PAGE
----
Comments (0)

Tips on Finding a Campus Apartment

Jul 9, 2008

by Scholarships.com Staff

Dorms are filled to the brim with students your age, and therein lies their charm. But after finding a group of people you enjoy spending time with, their appeal slowly fades. Dorms are cramped, noisy, and, eventually, old news. But before you can hug your RA goodbye, you need to find an apartment, and that takes some planning. The following tips can help you find the best-suited home at a reasonable price.

Determine Boundaries. Before the apartment hop begins, establish a general search boundary. Off-campus apartments may be cheaper, but, depending on location, the class hike may be substantial. Decide which is the bigger priority, finance or location, and be realistic about how far you are willing to walk—in boots on a rainy, snowy day—to your perfect residence.

Get a Head Start. If you attend a large state school, chances are, you have options. But you can only be as picky as the time allows. Begin your apartment search early, around December or January. If you wait until the summer months to find an apartment for the upcoming year, you may find your options slim. Stake your claim before someone else can.

Look at Reviews. What you don’t see when you visit an apartment—the unreachable repairman, the stinky, bug-ridden basement—may come back to haunt you. One of the best ways to gauge a potential home is by seeking out feedback from previous tenants. Reviews of landlords and apartments can frequently be found in campus newspapers, both on and offline. You may also want to ask around. Satisfied and disgruntled students alike are often willing to let you know what they think.

Budget. When budgeting, you have to consider paying for school, for residence, for food, for leisure, for holiday gifts, for transportation, for emergencies and so on. If you're an apartment penny pincher, it's best to limit surprises. Ask landlords about any city or tenant fees that may be tacked on to the lease, and find out if if gas, water, parking or an internet/cable package are included. If you don’t plan to stay on campus during the summer months, also ask about a 10-month lease option. The need for apartments drops during the summertime, and many students have a hard time finding individuals willing to sublet at full price. By asking the right questions and budgeting accordingly, you can avoid many such problems down the road.

And don't forget, you should pay for your college education with as much free money as possible! Find as many scholarships and grants as you can before turning to student loans. Visit the Scholarships.com free college scholarship search today where you'll get matched with countless scholarships and grants for which you qualify, then apply and win! It’s that easy!

Comments (0)

Posted Under:

College Costs , College Culture , High School , Tips

Tags:


<< < 45 46 47 48 49 50 51 52 53 54 > >>
Page 49 of 54

Recent Posts

Tags

ACT (20)
Advanced Placement (24)
Alumni (17)
Applications (83)
Athletics (17)
Back To School (73)
Books (66)
Campus Life (460)
Career (115)
Choosing A College (55)
College (1013)
College Admissions (245)
College And Society (314)
College And The Economy (378)
College Applications (148)
College Benefits (290)
College Budgets (216)
College Classes (448)
College Costs (495)
College Culture (604)
College Goals (387)
College Grants (53)
College In Congress (88)
College Life (575)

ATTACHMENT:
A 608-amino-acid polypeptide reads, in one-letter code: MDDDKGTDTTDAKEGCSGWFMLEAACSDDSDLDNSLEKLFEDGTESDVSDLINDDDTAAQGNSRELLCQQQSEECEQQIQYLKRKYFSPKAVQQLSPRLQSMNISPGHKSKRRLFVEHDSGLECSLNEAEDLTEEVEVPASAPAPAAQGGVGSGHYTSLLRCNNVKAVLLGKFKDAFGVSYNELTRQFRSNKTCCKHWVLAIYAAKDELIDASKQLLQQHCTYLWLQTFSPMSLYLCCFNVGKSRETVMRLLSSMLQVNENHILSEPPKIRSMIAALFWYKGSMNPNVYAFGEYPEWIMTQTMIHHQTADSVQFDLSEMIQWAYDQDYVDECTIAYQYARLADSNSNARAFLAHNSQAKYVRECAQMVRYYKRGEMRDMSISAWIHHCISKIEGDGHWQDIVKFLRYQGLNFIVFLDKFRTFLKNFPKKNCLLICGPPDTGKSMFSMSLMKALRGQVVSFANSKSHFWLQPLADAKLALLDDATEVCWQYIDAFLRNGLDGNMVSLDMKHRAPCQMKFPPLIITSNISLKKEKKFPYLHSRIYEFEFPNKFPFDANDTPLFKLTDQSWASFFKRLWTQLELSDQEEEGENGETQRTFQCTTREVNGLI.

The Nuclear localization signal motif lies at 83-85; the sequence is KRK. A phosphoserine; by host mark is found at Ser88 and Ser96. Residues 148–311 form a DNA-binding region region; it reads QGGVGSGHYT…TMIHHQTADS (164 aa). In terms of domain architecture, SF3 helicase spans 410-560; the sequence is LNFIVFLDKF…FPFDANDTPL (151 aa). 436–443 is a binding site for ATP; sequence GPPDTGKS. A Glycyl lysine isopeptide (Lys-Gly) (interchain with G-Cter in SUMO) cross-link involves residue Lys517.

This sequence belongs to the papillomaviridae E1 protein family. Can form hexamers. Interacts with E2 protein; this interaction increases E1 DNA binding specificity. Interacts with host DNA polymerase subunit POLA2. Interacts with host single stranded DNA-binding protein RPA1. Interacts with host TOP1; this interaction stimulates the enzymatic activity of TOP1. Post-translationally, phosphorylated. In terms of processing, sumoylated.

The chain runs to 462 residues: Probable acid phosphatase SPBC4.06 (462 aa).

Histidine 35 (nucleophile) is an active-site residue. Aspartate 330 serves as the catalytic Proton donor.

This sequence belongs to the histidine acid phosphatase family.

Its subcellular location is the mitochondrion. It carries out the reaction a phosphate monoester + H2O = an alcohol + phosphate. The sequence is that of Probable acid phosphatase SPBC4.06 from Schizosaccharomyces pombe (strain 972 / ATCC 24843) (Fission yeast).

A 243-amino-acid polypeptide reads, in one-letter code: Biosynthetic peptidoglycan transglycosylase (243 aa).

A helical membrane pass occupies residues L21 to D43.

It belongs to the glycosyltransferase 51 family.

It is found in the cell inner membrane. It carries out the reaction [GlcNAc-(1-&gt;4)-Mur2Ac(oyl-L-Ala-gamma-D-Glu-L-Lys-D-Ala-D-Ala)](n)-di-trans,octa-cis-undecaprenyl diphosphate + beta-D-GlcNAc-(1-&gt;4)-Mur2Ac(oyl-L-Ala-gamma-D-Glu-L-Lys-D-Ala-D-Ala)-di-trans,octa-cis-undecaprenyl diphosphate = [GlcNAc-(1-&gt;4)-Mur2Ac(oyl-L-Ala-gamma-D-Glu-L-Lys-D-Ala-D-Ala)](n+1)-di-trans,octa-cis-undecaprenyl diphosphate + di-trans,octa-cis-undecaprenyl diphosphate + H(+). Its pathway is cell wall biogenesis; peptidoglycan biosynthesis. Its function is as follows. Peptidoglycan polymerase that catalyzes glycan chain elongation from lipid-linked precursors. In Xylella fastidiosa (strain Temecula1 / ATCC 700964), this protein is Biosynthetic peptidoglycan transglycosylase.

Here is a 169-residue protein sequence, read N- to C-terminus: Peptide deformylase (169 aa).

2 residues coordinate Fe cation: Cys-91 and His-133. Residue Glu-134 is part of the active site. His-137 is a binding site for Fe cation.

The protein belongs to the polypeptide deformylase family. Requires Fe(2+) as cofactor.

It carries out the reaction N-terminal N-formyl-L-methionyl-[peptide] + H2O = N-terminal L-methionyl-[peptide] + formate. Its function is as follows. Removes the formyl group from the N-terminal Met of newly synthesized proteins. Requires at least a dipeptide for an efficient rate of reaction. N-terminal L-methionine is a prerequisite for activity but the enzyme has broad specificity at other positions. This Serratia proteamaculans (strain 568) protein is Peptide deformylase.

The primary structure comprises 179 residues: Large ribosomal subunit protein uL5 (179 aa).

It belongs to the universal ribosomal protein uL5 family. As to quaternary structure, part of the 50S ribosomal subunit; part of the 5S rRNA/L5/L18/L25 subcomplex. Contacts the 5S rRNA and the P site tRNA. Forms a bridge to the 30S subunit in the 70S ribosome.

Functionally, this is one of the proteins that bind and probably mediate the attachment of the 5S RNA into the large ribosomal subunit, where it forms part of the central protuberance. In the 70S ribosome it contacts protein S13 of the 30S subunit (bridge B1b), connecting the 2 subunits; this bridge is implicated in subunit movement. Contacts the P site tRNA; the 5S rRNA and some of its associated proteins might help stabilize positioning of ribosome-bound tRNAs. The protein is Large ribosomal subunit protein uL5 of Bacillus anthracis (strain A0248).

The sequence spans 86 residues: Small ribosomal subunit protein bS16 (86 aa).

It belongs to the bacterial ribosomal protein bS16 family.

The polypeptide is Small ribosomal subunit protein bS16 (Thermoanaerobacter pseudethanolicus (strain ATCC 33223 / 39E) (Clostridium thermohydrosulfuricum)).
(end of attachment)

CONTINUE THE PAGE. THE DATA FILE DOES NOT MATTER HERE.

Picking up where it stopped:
College Majors (222)
College News (600)
College Prep (166)
College Savings Accounts (19)
College Scholarships (159)
College Search (115)
College Students (464)
College Tips (118)
Community College (59)
Community Service (40)
Community Service Scholarships (27)
Course Enrollment (19)
Economy (122)
Education (26)
Education Study (29)
Employment (42)
Essay Scholarship (38)
FAFSA (55)
Federal Aid (99)
Finances (70)
Financial Aid (415)
Financial Aid Information (58)
Financial Aid News (57)
Financial Tips (40)
Food (44)
Food/Cooking (27)
GPA (80)
Grades (91)
Graduate School (56)
Graduate Student Scholarships (20)
Graduate Students (65)
Graduation Rates (38)
Grants (62)
Health (38)
High School (130)
High School News (73)
High School Student Scholarships (184)
High School Students (310)
Higher Education (110)
Internships (526)
Job Search (178)
Just For Fun (117)
Loan Repayment (40)
Loans (48)
Military (16)
Money Management (134)
Online College (20)
Pell Grant (28)
President Obama (24)
Private Colleges (34)
Private Loans (19)
Roommates (100)
SAT (23)
Scholarship Applications (163)
Scholarship Information (179)
Scholarship Of The Week (271)
Scholarship Search (219)
Scholarship Tips (87)
Scholarships (403)
Sports (62)
Sports Scholarships (21)
Stafford Loans (24)
Standardized Testing (46)
State Colleges (42)
State News (35)
Student Debt (84)
Student Life (512)
Student Loans (140)
Study Abroad (67)
Study Skills (215)
Teachers (94)
Technology (111)
Tips (508)
Transfer Scholarship (16)
Tuition (93)
Undergraduate Scholarships (35)
Undergraduate Students (154)
Volunteer (45)
Work And College (83)
Work Study (20)
Writing Scholarship (18)

Categories

529 Plan (2)
Back To School (360)
College And The Economy (518)
College Applications (255)
College Budgets (347)
College Classes (575)
College Costs (763)
College Culture (944)
College Grants (133)
College In Congress (132)
College Life (982)
College Majors (337)
College News (937)
College Savings Accounts (57)
College Search (397)
Coverdell (1)
FAFSA (116)
Federal Aid (132)
Fellowships (23)
Financial Aid (708)
Food/Cooking (78)
GPA (278)
Graduate School (109)
Grants (72)
High School (544)
High School News (260)
Housing (172)
Internships (573)
Just For Fun (235)
Press Releases (9)
Roommates (140)
Scholarship Applications (223)
Scholarship Of The Week (347)
Scholarships (598)
Sports (77)
Standardized Testing (59)
Student Loans (225)
Study Abroad (62)
Tips (845)
Uncategorized (8)
Virtual Intern (540)